"Black Livingstone" Blazed Trail in Dark Congo of 1800s

D.L. Parsell
National Geographic News
March 1, 2002
It was an improbable event at the turn of the 19th century as William
Sheppard—billed as the "Black Livingstone"—climbed onto the
stage in meeting halls across the United States and electrified packed
audiences with tales of his life in Africa.

Sheppard spent two
decades in the Belgian Congo as a missionary. His public lectures were
designed to raise funds for his sponsor, the Presbyterian Foreign
Missions. But his work as an evangelist was far overshadowed by his
personal adventures.

He had fended off crocodile attacks and shot hippos to feed starving villagers. Negotiated his way into the forbidden kingdom of the aristocratic Kuba people. Documented the aftermath of a village massacre instigated by the Belgian colonial regime to punish native Congolese who refused to harvest rubber.

At one point in his talk, the lively speaker brandished an executioner's knife that was nearly used on his own neck.

Sheppard was a curiosity because Africa was still the Dark Continent, little penetrated by outsiders. The limited firsthand accounts often described a snarling jungle populated with human and animal demons—a harsh and brutal world that fiction writer Joseph Conrad made famous in Heart of Darkness.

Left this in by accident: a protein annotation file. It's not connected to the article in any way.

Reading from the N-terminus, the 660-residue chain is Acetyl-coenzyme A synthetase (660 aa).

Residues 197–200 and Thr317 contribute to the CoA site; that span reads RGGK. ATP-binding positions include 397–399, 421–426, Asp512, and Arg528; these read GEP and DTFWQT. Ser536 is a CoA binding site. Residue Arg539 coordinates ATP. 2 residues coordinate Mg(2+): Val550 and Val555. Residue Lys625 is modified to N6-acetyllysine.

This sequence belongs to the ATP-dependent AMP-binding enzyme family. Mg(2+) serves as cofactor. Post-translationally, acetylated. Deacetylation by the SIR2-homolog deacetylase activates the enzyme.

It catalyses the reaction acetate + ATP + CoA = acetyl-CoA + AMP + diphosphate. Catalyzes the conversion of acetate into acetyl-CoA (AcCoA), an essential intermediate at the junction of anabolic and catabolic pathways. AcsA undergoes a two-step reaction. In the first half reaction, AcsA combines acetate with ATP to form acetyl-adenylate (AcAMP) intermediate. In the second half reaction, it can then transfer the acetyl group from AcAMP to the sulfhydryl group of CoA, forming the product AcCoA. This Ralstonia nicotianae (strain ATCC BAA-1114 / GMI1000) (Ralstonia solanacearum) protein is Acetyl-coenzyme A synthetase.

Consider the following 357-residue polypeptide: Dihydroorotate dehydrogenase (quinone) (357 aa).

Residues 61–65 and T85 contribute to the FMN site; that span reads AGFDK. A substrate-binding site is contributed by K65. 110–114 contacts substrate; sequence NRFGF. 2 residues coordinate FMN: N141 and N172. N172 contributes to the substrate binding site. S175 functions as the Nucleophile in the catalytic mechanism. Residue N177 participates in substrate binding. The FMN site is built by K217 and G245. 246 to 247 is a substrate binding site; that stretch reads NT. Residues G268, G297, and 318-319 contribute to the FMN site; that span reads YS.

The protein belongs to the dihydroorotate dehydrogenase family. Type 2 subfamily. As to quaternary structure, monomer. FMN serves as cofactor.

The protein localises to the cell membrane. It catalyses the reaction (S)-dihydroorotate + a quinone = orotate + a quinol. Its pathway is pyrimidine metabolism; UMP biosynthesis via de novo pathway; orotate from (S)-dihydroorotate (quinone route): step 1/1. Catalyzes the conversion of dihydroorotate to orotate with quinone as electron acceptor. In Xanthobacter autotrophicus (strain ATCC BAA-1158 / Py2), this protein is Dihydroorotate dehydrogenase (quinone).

Yet a black man, born at the end of the Civil War, somehow had managed to leapfrog over the racial barriers of the American South to explore a place all but closed to the rest of the world.

"How did this man, born black in Virginia with limited possibilities and in a deeply racist time, dare to dream to be an African explorer?" said Pagan Kennedy, the author of Black Livingstone: A True Tale of Adventure in the Nineteenth-Century Congo (Viking, 2002).

"There's something very fascinating about his Livingstone-ish wanting to explore," Kennedy said during a recent interview in Boston. "But I was most interested in this part of human nature that sees possibilities and not limitations."

When "No" Won't Do

As a child in Waynesboro, Virginia, Sheppard had heard about Africa and brazenly declared: "When I grow up I shall go there."

Sheppard's father was a barber and church sexton; his mother tended to ladies at a warm springs spa. Even as a small boy, Sheppard supplemented his family's income with odd jobs.

Around the age of 12, he left home to work as a stable boy for a white dentist in Staunton, Virginia. Treated much like a foster son, he learned to read from the family's cast-off books and developed a poise and ease of conversation that would serve him well throughout his life.

He eventually enrolled in Booker T. Washington's innovative Hampton Institute, which enabled poor students to pay for their education by working all day and attending classes at night. In the mid-1880s, he studied for the ministry at a theological institute that later became Stillman College.

Sheppard found his subsequent jobs as a minister uninspiring. Returning to his childhood dream, he repeatedly begged the Presbyterian Foreign Missions Board for a job in Africa. But the idea was out of the question for a black man, even one as enterprising as Sheppard had shown himself to be.

Refusing to accept the verdict, Sheppard hopped on a train to Baltimore and appealed directly to a member of the Presbyterian board. A possible solution was proposed: He could go if accompanied by a white partner.